That’s one of the few things that I think the Conservative movement gets “right” – you’re allowed to have a debate on the issues, and people treat you seriously if you’ve got a reasonable argument. The yeshiva world (and the MO world, to be honest) seem to get stuck in this rut of “well, that’s how it’s done, and we’re not going to talk about it, let alone revisit it”, despite some serious unresolved problems with said issue. A good example of this kind of issue would be tznius, where there’s two conflicting mindsets applied at once – if I were to make a serious argument that we apply one or the other, but not both, that’s just not going to get any serious response anymore.
What are the two conflicting mindsets about tzniut?
“What are the two conflicting mindsets about tzniut?”
Good question. Consider this:
1. Nose rings are considered non-tznius anymore, yet our matriarchs apparently thought they were. Why are they forbidden? Because the culture has changed.
2. Pants are considered non-tznius, yet the culture around us thinks they are modest and fine. Why are they forbidden? Because we don’t change just because the culture around us has changed – pants weren’t modest back in Europe, so they aren’t now. (And to head off the argument, I’m not referring to tight, hip-hugging jeans.)
I think the contradiction is rather self-evident. I don’t really care so much which mindset prevails so much as that _ONE_ of them does.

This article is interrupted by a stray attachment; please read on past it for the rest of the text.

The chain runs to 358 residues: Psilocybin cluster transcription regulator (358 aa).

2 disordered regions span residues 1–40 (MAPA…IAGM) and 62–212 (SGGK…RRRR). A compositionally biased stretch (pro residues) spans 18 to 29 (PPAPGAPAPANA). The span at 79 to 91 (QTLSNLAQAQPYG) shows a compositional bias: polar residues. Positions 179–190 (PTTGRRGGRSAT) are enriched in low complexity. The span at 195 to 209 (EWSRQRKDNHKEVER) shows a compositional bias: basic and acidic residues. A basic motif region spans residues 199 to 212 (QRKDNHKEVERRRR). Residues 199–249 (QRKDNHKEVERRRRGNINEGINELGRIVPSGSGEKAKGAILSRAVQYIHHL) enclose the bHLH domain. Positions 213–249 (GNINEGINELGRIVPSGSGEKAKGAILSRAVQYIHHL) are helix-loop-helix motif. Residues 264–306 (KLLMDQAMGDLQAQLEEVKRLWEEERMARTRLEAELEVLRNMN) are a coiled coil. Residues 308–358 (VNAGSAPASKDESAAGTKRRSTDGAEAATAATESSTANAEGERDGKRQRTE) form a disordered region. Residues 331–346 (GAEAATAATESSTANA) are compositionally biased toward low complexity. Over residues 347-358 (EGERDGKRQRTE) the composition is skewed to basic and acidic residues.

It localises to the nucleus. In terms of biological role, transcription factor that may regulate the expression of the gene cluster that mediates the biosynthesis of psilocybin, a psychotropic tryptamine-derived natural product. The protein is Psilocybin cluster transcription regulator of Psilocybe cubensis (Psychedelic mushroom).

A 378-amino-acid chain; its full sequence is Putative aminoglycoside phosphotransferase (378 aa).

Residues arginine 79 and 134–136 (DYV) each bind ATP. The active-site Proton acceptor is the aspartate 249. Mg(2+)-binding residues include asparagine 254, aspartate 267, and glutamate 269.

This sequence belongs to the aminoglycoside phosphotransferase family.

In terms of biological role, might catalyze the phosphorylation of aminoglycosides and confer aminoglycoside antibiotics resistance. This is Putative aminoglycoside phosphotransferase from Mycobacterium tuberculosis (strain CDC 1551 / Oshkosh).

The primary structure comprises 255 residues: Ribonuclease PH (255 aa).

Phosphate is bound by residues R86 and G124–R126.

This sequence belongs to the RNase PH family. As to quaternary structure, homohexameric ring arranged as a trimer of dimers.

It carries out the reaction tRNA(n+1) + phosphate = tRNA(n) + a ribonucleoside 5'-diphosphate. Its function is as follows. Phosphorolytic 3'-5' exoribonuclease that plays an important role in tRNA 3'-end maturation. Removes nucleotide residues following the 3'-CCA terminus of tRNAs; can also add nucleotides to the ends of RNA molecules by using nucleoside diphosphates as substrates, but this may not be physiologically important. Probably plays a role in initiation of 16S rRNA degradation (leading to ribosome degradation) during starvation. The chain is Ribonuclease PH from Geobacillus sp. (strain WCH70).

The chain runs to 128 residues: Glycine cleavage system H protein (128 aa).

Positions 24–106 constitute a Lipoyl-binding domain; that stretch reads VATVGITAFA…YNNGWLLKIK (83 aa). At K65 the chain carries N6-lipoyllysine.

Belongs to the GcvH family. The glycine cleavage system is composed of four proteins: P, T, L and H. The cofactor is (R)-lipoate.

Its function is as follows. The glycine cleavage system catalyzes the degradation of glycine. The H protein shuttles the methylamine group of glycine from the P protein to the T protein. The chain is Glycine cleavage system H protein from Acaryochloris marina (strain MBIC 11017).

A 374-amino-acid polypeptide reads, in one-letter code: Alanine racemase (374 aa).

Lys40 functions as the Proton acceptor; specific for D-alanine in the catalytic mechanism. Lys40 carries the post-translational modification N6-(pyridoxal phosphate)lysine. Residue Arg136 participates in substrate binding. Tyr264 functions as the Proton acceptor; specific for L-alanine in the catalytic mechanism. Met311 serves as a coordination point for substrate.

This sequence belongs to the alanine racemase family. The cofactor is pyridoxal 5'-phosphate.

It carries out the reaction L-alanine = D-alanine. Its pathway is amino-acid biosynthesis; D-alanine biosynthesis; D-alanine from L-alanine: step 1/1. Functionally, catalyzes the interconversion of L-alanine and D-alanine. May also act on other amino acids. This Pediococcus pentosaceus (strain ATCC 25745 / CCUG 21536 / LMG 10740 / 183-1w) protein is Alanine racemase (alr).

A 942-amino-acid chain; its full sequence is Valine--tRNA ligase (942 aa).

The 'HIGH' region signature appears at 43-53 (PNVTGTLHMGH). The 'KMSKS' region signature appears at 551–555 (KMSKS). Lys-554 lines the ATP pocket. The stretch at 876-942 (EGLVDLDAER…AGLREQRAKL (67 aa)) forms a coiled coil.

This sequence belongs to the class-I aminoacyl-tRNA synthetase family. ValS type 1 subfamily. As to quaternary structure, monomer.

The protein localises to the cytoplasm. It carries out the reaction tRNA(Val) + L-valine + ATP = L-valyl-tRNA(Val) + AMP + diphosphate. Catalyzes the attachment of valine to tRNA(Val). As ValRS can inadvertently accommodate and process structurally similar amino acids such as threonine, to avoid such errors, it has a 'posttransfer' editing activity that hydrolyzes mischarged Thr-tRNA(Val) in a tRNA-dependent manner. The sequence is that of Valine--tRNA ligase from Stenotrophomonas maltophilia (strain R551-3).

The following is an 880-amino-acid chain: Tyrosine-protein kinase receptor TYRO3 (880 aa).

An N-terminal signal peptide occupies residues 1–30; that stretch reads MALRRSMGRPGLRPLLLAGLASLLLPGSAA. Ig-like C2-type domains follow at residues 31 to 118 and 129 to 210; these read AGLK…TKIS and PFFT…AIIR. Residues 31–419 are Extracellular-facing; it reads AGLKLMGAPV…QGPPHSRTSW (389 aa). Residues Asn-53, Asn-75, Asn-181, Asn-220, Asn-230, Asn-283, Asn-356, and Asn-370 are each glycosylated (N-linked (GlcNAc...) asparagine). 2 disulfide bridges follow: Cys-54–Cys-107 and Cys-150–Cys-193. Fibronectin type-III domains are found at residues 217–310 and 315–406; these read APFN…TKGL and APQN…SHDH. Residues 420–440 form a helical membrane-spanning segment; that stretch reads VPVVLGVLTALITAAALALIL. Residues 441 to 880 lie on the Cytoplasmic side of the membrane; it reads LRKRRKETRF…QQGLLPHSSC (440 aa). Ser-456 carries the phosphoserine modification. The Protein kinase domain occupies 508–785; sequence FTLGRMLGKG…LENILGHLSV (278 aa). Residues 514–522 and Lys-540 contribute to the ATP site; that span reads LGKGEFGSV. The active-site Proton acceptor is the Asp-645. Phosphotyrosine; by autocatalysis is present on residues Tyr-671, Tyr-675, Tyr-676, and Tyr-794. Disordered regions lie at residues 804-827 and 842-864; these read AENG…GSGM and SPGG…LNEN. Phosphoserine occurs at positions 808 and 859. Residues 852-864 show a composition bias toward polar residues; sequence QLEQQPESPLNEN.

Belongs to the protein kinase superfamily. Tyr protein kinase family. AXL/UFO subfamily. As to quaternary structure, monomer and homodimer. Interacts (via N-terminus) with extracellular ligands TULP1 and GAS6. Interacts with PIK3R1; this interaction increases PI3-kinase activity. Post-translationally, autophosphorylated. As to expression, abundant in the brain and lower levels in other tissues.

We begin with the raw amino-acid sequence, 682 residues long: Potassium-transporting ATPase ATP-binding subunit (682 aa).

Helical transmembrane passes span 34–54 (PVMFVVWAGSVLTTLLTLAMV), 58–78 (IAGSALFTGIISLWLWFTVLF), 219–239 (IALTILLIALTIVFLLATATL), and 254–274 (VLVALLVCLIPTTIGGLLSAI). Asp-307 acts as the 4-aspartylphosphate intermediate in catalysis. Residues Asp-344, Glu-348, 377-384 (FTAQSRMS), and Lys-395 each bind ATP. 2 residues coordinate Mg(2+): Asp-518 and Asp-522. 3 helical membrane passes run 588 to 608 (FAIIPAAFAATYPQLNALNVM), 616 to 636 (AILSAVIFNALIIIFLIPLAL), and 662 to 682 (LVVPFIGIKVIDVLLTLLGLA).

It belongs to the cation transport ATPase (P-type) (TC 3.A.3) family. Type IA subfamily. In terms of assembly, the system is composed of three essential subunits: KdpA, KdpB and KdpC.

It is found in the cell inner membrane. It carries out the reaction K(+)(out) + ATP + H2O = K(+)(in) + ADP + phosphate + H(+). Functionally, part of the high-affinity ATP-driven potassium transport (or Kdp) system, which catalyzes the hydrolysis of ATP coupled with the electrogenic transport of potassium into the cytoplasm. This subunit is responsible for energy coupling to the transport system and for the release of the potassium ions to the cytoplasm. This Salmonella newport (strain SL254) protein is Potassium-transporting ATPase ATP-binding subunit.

It seems to me less a contradiction than a Chumra, defining something as non Tzniut when either:
A. It is not Tzniut according to the prevailing culture.
B. It had not been Tzniut according to the prevailing culture for the last x centuries.
It seems similar to the way Yom Kippur is observed for 26 hours – in theory it is supposed to be 24. But we don’t know EXACTLY when it is supposed to start, so we don’t eat as soon as twilight starts, and we don’t drink drink until it is full night on the following day.
Pants for women are permitted in some Orthodox environments. Here are two:
[link to Jewish Outdoors Club currently listed unsafe by Google…]
“It seems to me less a contradiction than a Chumra, defining something as non Tzniut when either:
A. It is not Tzniut according to the prevailing culture.
B. It had not been Tzniut according to the prevailing culture for the last x centuries.”
That’s a nice theory, but could you show me where it’s been codified? From what I’ve seen, no such codification exists.